President Barack Obama, in an interview earlier this year with New Yorker editor David Remnick, offered an unfortunate comparison. “The analogy we use around here sometimes, and I think is accurate,” the president said, “is if a jayvee team puts on Lakers uniforms that doesn’t make them Kobe Bryant.”
The president’s jayvee jihadists were the Islamic State militants.
Remnick called the analogy “uncharacteristically flip.” After all, the group’s flag then flew over Fallujah.
Today, the Islamic State boasts a net worth in the hundreds of millions of dollars, a cadre of battle-hardened fighters that dwarfs the membership of core al Qaeda and an international following large enough to support a brick-and-mortar gift shop in Turkey.
Somewhere along the line, these insurgents went professional. The CIA and the administration promptly took fire for failing to see it coming. But is that criticism fair? Was the sudden rise of the Islamic State insurgents, to use a loaded term, an “intelligence failure?”
Well no, it wasn’t. In fact, we have known, and continue to know, a great deal about the Islamic State extremists. Its well-documented blitzkrieg in early June, when it was known as the Islamic State of Syria and the Levant, has been a goldmine for journalism’s infographic industry. For all that we know about the group, though, we don’t have a comprehensive strategy to counter it.
No quantity of intelligence can fill that vacuum. It’s the policy, stupid.
So what will it take to beat the Islamic State insurgents? The actions Obama took this week are welcome: airstrikes to prevent the Islamist militants from taking Erbil; the provision of weapons to brave peshmerga fighters and humanitarian aid to the Yazidis stranded on Mount Sinjar in 120-degree heat.
But Obama is right to demand policy changes in Iraq, too. The clock is ticking on Prime Minister Nouri al-Maliki’s tenure. While Prime Minister-designate Haider el-Abadi works to form a more inclusive government, Maliki still has the opportunity to leave power with a bit of dignity — but leave he must.
Abadi’s new government must remove Maliki’s cronies from senior military positions and restore U.S.-trained commanders who have earned the loyalty of their forces. A fair agreement for sharing oil revenue among the country’s ethnic blocs must be hammered out. Sunni tribes must reject the cruel and vicious Sunni-on-Sunni violence of the Islamic State, as they did in 2007, when their Awakening was a key part of the defeat of al Qaeda in Iraq.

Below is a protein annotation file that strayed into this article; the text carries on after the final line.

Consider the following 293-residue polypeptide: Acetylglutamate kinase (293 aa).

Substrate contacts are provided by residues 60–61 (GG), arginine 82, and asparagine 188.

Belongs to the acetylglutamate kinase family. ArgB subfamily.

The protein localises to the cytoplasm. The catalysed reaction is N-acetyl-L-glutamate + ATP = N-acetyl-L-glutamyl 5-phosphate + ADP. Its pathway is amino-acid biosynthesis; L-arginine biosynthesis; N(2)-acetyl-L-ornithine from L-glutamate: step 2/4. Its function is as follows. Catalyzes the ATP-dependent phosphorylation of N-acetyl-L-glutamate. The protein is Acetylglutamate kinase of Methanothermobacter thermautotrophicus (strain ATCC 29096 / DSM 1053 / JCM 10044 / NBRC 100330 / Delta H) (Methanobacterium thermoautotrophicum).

You can’t make good policy out of bad intelligence. But good intelligence doesn’t guarantee good policy. What exactly do we need from the intelligence community then, beyond what we’re already getting?
Virtually all the information that policymakers ask for in the Middle East is tactical. We task the intelligence community to tell us the targets and locations for air and drone strikes. Since the attacks of September 11, 2001, this is the kind of information that our agencies have gotten exceptionally good at gathering. Rather than scapegoating spies, policymakers should start asking different questions.
Let’s ask our intelligence agencies to think bigger. We need to know more about possible opportunistic relations between terror groups.
The Islamic State, for example, has attracted large numbers of Western passport holders who could facilitate sophisticated bomb plots with the aid of professional jihadists, like al Qaeda in the Arabian Peninsula’s artisan bombmaker Ibrahim al-Asiri. This would be a deadly collaboration. It looks like too few have focused on the likelihood of it taking place.
The intelligence community also needs to assess the plans and intentions of the Islamic State insurgents in Syria, Lebanon and Jordan. An Iraq-only U.S. strategy might actually drive more fighting into these countries without diluting the threat.
We need a far more ambitious messaging effort. U.S. support should aim to empower the best impulses on the ground and give Iraq the room to work out its politics. To do that — to drum up the local, regional and international support the Iraqi government needs — we need to articulate a wide-angle vision: an American narrative for the broader Middle East that lays out a U.S. role in helping to create stability, rule of law and economic prosperity.
For starters, clearly communicating the Islamic State militants’ extreme cruelty against Sunni Muslims could help win the argument with moderate elements in Iraq, Syria and beyond. Our Ukraine policy, while not perfect, is an example of how to better integrate intelligence, messaging and strategy.
General Stanley McChrystal once admitted that the deck is stacked against the intelligence community. “[As] an operator,” he said, “you always learn that a successful mission is an operational stroke of genius. Anything that fails is an intelligence failure.”
Unfair, probably — but so it goes. With the expansion of the CIA’s operational role since September 11, many have grown used to thinking that cloaks and daggers (with the occasional airstrike) are the preferred solution to every foreign-policy problem. Obama must move beyond that mindset. Confronting the Islamic State insurgents requires a strategic blueprint equal to the threat.